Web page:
Buyback Perplexity? Try Italy. (EWI,GLIBA)

Buyback Perplexity? Try Italy. (EWI,GLIBA)   Our partner in crime here at The Modern Bull, Her Majesty’s Senior Liege, Hugh L. O’Haynew, earlier this week outlined a quasi-criminal project so widespread in corporate circles today that the Securities Exchange Commission felt compelled to investigate it.   The transgression?   Corporate insiders selling their holdings on the heels of share buyback announcements. And one might wonder, what’s the big deal?  Fellow wants to turn a buck; let him sell into strength.  Hell, let him sell whenever he wants!   But there’s more to this little trickster play then meets the eye, my innocent little doe-eyed peach.  For the endgame may not be so straightforward as ‘turning a buck’, or cashing in to pay for daughter Wilma’s graduation dress.  Oh no… Conspiracist Banter There are those of us in the investment game who are more jaded, you might say, and can’t help but think that these sales are coming precisely now because corporate players are worried that the highland jig is up.  And they’re implementing the buybacks as a prop to get out of their positions at a time when confidence is thinning and mom and pop market participation is thin-thin-thin.  …

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Movie Lover’s Intermission (NFLX,JPM)

Movie Lover’s Intermission (NFLX,JPM)   If there’s one thing we’ve come to rely on over the last couple of decades, it’s the resiliency of tech – or at least the resiliency of the tech investor, a love junkie so consumed with his heart’s one desire that he keeps coming back – even after taking repeated beatings. We don’t make this stuff up, folks.   The dot.com bubble burst at the turn of the century; the Lehman Bros. debacle squared big tech (along with everything else) a decade back; and over the last year, we’ve seen several dumps of between 20% to 30% on all the FAANG stocks.   But does anyone care…?   Tech investors seem nonplussed.  They’re a loyal lot.  And that’s fine.   But we here at The Modern Bull are somewhat different.  We don’t have a great deal of hope for the longevity of things tech-y, but we do view them favorably as vehicles for robust and profitable trades.  Hence a company like Tesla, for whom we bear no love whatsoever, we still view as a high beta means of realizing our financial goals.   That said, there are now several reasons to be worried about big…

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Monster Chiller Horror Market! (QQQ,DIA,USO,IYT,GLD,SLV)

Monster Chiller Horror Market! (QQQ,DIA,USO,IYT,GLD,SLV)   There’s a point in every horror movie in which the terror and gore can get no worse.  And then, as if the gods had collectively reached into their cruel joke handbag, it manages to do just that.   It gets much worse.   The freight train has just leveled the town, the bodies are strewn everywhere, widows and orphans and crying babies, fires burning, carnage, mayhem, bubonic sores and pus galore … and whaddaya know, that neo-Viking motorcycle gang from Peoria arrives, thirsting for a good mead-induced blood-letting and plump, diabetic children to sacrifice to Odin. It’s precisely at that point that the fright turns almost comic.  Sure, there are those who get up and leave because they can’t handle what they know is going to be barbarism for the most barbaric.  But for others, it’s hard to contain; the giggle is on, and it’s gathering strength, because the whole affair has been transformed into some sort of ‘surreal state of cognition’ – a dreamlike situation where you’re watching the horror, still somewhat involved, but you know it’s a dream.   Welcome to the Stock Market!   The current market set-up bears a striking…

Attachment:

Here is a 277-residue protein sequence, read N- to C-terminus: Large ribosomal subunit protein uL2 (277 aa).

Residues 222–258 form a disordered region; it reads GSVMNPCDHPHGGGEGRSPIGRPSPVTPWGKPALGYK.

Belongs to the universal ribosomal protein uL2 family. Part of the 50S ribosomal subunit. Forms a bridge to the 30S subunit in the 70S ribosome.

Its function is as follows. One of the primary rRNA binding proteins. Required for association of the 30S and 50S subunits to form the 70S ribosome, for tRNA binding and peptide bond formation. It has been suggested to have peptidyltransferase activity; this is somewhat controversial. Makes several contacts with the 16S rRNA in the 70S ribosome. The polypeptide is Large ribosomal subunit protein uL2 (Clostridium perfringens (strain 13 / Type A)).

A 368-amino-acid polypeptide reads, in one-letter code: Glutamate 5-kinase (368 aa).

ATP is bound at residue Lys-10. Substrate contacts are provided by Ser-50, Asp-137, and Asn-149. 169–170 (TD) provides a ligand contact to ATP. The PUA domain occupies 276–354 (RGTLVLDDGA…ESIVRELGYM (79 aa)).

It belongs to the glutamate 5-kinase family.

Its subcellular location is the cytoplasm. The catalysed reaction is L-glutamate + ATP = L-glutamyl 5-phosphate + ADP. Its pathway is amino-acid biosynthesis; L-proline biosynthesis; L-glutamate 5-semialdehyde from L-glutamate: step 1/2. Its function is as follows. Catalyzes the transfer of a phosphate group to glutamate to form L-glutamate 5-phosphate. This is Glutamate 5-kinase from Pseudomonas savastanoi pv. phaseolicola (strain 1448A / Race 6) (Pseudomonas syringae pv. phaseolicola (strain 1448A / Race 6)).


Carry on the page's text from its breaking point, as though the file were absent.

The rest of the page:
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Profit Gobble (NIB,DBC)

Profit Gobble (NIB,DBC)   A farmer friend of mine says he wouldn’t be in any other business.  He raises beef cattle, chickens (for eggs) and has a small herd of dairy goats, and he’s convinced that it’s an enterprise that can’t fail, regardless the economic forecast, if things are managed properly.   And we’d agree, though we might quibble with his product line.   In the end, though, it’s true; there’s no escaping that we all have to eat.  Some are willing to survive on junk, of course, while others are a little more discerning.  But when it comes down to how your last dollar is spent, food is where it’s at.   Apparently farmer-boy has a point.   Our Four Gs investment strategy long ago recognized the need to put eggs in the investment basket.  Diversify if you want – and better you should! – just be darn sure that you got some genuine eggs in there! And it’s with precisely that in mind that we turn to the food sector for today’s trade.   We start as follows –   Commodities are experiencing an upturn. And it’s not just oil that’s rising, friends, though energy gets the bulk…

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Haughty, Haughty Boy! (NUS,NOC,SPY)

Haughty, Haughty Boy! (NUS,NOC,SPY)   Much of the commentary here at Modern Bull over the years has been dedicated to preparing for a bear market – and a potentially devastating one, at that.   It has long been our belief that we’re now witnessing the mother of all bull markets, the final, euphoric blow-off top to an advance that began in the depths of the Great Depression some eight decades ago.   It’s an hypothesis shared by others, though to our credit, there are very few who are willing to stick out their necks and claim – as we do – that we still have one more ‘Old Faithful’ spasm of buying ahead of us, the likes of which has never been experienced by today’s market players. What follows, of course, will not likely be pleasant.  And we’ve been proponents of stocking up now in preparation for what’s liable to come.   Banking on Yourself   We, of course, were the first to introduce the world to the Four Gs Investing regimen – Guns, Gold, Gas and Grub, a catchy and poignant slogan that a number of ill-witted, unimaginative copycats have since gone on to pilfer.   As you’ve come…

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Long Wash Cycle (TLT,SLV,XLB,XLK)